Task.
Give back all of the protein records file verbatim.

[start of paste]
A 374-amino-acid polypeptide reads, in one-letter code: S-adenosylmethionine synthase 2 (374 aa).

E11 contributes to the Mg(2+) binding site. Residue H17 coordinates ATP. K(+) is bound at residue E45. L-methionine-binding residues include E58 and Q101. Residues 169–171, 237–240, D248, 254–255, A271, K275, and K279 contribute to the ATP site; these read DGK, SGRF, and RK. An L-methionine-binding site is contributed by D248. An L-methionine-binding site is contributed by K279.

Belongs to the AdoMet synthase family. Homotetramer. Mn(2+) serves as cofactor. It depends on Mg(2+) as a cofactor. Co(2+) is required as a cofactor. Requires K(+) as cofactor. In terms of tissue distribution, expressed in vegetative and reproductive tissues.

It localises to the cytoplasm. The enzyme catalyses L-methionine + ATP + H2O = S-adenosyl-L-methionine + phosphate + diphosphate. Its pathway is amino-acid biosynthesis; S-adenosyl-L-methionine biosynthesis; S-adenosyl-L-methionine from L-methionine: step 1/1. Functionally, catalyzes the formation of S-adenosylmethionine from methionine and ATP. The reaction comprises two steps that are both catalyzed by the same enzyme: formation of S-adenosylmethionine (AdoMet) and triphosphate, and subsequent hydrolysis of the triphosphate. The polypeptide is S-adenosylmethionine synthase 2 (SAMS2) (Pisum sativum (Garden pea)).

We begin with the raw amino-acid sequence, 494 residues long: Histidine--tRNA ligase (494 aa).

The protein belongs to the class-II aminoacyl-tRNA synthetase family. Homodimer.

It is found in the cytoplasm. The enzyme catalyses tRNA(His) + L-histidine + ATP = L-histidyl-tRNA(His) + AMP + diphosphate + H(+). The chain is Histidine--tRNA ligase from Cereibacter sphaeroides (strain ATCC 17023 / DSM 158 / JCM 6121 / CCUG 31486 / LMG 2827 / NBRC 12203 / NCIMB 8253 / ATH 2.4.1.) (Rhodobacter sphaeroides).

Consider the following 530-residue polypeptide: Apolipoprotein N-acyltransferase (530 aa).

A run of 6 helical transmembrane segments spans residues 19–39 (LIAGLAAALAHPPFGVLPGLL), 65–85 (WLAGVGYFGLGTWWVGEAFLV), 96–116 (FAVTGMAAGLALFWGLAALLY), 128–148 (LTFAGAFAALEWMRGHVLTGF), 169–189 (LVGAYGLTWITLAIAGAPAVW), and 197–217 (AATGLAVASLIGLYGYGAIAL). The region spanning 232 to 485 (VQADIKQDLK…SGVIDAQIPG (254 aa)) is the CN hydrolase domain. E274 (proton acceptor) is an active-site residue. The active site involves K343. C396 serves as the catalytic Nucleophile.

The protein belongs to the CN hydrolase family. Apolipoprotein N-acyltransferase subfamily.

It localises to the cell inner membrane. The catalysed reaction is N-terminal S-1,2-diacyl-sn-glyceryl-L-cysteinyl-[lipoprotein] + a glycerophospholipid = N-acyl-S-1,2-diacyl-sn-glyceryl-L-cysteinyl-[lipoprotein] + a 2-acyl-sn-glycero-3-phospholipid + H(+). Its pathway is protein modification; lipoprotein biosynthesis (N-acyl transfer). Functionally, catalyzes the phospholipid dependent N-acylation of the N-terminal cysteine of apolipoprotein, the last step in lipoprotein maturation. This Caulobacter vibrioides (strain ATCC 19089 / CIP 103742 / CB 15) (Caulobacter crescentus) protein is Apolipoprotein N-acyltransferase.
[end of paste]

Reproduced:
A 374-amino-acid polypeptide reads, in one-letter code: S-adenosylmethionine synthase 2 (374 aa).

E11 contributes to the Mg(2+) binding site. Residue H17 coordinates ATP. K(+) is bound at residue E45. L-methionine-binding residues include E58 and Q101. Residues 169–171, 237–240, D248, 254–255, A271, K275, and K279 contribute to the ATP site; these read DGK, SGRF, and RK. An L-methionine-binding site is contributed by D248. An L-methionine-binding site is contributed by K279.

Belongs to the AdoMet synthase family. Homotetramer. Mn(2+) serves as cofactor. It depends on Mg(2+) as a cofactor. Co(2+) is required as a cofactor. Requires K(+) as cofactor. In terms of tissue distribution, expressed in vegetative and reproductive tissues.

It localises to the cytoplasm. The enzyme catalyses L-methionine + ATP + H2O = S-adenosyl-L-methionine + phosphate + diphosphate. Its pathway is amino-acid biosynthesis; S-adenosyl-L-methionine biosynthesis; S-adenosyl-L-methionine from L-methionine: step 1/1. Functionally, catalyzes the formation of S-adenosylmethionine from methionine and ATP. The reaction comprises two steps that are both catalyzed by the same enzyme: formation of S-adenosylmethionine (AdoMet) and triphosphate, and subsequent hydrolysis of the triphosphate. The polypeptide is S-adenosylmethionine synthase 2 (SAMS2) (Pisum sativum (Garden pea)).

We begin with the raw amino-acid sequence, 494 residues long: Histidine--tRNA ligase (494 aa).

The protein belongs to the class-II aminoacyl-tRNA synthetase family. Homodimer.

It is found in the cytoplasm. The enzyme catalyses tRNA(His) + L-histidine + ATP = L-histidyl-tRNA(His) + AMP + diphosphate + H(+). The chain is Histidine--tRNA ligase from Cereibacter sphaeroides (strain ATCC 17023 / DSM 158 / JCM 6121 / CCUG 31486 / LMG 2827 / NBRC 12203 / NCIMB 8253 / ATH 2.4.1.) (Rhodobacter sphaeroides).

Consider the following 530-residue polypeptide: Apolipoprotein N-acyltransferase (530 aa).

A run of 6 helical transmembrane segments spans residues 19–39 (LIAGLAAALAHPPFGVLPGLL), 65–85 (WLAGVGYFGLGTWWVGEAFLV), 96–116 (FAVTGMAAGLALFWGLAALLY), 128–148 (LTFAGAFAALEWMRGHVLTGF), 169–189 (LVGAYGLTWITLAIAGAPAVW), and 197–217 (AATGLAVASLIGLYGYGAIAL). The region spanning 232 to 485 (VQADIKQDLK…SGVIDAQIPG (254 aa)) is the CN hydrolase domain. E274 (proton acceptor) is an active-site residue. The active site involves K343. C396 serves as the catalytic Nucleophile.

The protein belongs to the CN hydrolase family. Apolipoprotein N-acyltransferase subfamily.

It localises to the cell inner membrane. The catalysed reaction is N-terminal S-1,2-diacyl-sn-glyceryl-L-cysteinyl-[lipoprotein] + a glycerophospholipid = N-acyl-S-1,2-diacyl-sn-glyceryl-L-cysteinyl-[lipoprotein] + a 2-acyl-sn-glycero-3-phospholipid + H(+). Its pathway is protein modification; lipoprotein biosynthesis (N-acyl transfer). Functionally, catalyzes the phospholipid dependent N-acylation of the N-terminal cysteine of apolipoprotein, the last step in lipoprotein maturation. This Caulobacter vibrioides (strain ATCC 19089 / CIP 103742 / CB 15) (Caulobacter crescentus) protein is Apolipoprotein N-acyltransferase.